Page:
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Unfortunately, I don't believe I can rename the thread, but today my head's at "Need non-authorized chassis repair ideas", or to throw some marketing spin in to it: "Kiss of the K-wall at Laguna 'no es' Seca: Need non-authorized chassis repair ideas"
I can change the thread title - let me know what your preference is

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I was pleasantly surprised at the healthy aftermarket they have in Japan. Some very, very nice bits if the pictures are faithful.
They have some great stuff!! Unfortunately their prices are also impressive
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post #25 of 116 (permalink) Old 02-23-2009, 04:44 PM Thread Starter
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Cool

Aedo-

Let's have some fun with this -- Please, go ahead and change the thread title to: "Kiss of the K-wall at Laguna 'no es' Seca: Need non-authorized chassis repair ideas" <-- First you have to grab the reader's attention....

Yes, I almost don't want to call to verify the price of the chassis -- It DOES include the windshield surround AND the crash structure....I suspect the price must be off (but they have the non-AC and RHD items at similar prices....) As said, I will likely not go that route, but it's darn tempting (and the Nomex suit could stay in the closet!)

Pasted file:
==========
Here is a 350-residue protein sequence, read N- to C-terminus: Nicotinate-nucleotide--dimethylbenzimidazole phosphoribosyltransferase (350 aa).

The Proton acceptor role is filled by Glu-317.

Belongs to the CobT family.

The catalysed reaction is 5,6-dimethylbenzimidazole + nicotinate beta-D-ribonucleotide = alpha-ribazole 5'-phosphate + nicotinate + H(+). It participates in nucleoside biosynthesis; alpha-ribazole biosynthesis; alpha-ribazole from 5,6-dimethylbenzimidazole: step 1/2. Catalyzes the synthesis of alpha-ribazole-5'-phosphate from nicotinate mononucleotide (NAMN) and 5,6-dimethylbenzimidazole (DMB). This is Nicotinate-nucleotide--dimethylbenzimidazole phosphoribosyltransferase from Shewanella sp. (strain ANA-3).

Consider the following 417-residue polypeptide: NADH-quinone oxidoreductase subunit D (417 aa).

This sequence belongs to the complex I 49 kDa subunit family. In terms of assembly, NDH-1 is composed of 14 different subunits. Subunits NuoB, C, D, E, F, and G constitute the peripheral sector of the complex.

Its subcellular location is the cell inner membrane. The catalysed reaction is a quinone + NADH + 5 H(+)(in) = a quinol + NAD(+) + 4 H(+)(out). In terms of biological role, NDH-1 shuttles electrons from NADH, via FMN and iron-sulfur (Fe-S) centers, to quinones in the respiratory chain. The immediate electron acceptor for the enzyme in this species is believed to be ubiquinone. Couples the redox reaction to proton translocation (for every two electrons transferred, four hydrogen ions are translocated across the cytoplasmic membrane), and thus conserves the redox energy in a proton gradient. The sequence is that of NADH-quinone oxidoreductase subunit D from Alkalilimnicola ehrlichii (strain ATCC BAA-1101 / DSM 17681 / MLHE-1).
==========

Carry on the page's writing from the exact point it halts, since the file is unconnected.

Am waiting on some prices for some of the Japanese trick bits...I did some rough calcs based on the figures I could see in numerals -- Roll Cage about $3,000, etc. which seemed to be about $1,000 more than the going rate in the States, etc.

Thanks again for the encouragement and support.

Best,

John

2005 Lotus Elise - Artic Silver/Black/LSS/LSD/TC/HT/TOUR/SS
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post #26 of 116 (permalink) Old 02-24-2009, 10:34 AM Thread Starter
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Unhappy

Replacement Chassis Cost Update: Spoke with the folks at LotusGarage aka Newport Beach Lotus. The "new tape" from Lotus USA was received last week and has not been applied to the LotusGarage website. Over the phone, the "updated" Chassis assembly, w/ sills, hoses, crash structure and windshield surround, was quoted at $12,638.98 (warranty price.) This compares to the $7,570.69 shown on the website (also "warranty" price.) Obviously, a price bump of nearly 65% makes the acquisition of the chassis unlikely, even if you include (my) free labor to move the bits from the damaged chassis to the new chassis.

Some other "facts" about purchasing the chassis (as communicated by the parts rep....): You must cut-out and send the etched VIN on the existing chassis to Lotus before they will produce the new chassis. Supposedly, too, upon completion of the restoration, you're to cut-out a massive section of the donor chassis and return to Lotus as proof of destruction. I suspect they would take an affidavit, too, vs. a literal section of the chassis!

Lots of chatter about "BMW has approved IRRAN procedures for their bonded aluminum structures, what's up with Lotus?" -- I expect the answer is along the lines of "extremely tight tolerances" ("We produce them in near clean-room like conditions in the Netherlands!")

Next step is to reach out to those of you that have performed similar repairs and get some ideas about what you did and why and what you would do to improve your correction if you had an opportunity for a "do over." The other lead is to get the mechanical drawings produced for custom extrusions by some of the Brits on SELOC.